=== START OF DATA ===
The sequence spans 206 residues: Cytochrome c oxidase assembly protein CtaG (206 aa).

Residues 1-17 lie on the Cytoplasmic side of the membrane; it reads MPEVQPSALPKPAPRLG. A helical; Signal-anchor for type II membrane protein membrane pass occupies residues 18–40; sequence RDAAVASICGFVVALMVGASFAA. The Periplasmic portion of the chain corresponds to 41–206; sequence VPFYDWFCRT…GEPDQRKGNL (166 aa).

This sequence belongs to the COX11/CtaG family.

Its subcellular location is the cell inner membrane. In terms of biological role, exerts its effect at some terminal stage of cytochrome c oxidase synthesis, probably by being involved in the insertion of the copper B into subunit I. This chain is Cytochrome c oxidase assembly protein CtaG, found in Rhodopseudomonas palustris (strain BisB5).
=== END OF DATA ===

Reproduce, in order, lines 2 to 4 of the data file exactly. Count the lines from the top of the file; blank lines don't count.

Residues 1-17 lie on the Cytoplasmic side of the membrane; it reads MPEVQPSALPKPAPRLG. A helical; Signal-anchor for type II membrane protein membrane pass occupies residues 18–40; sequence RDAAVASICGFVVALMVGASFAA. The Periplasmic portion of the chain corresponds to 41–206; sequence VPFYDWFCRT…GEPDQRKGNL (166 aa).

This sequence belongs to the COX11/CtaG family.

Its subcellular location is the cell inner membrane. In terms of biological role, exerts its effect at some terminal stage of cytochrome c oxidase synthesis, probably by being involved in the insertion of the copper B into subunit I. This chain is Cytochrome c oxidase assembly protein CtaG, found in Rhodopseudomonas palustris (strain BisB5).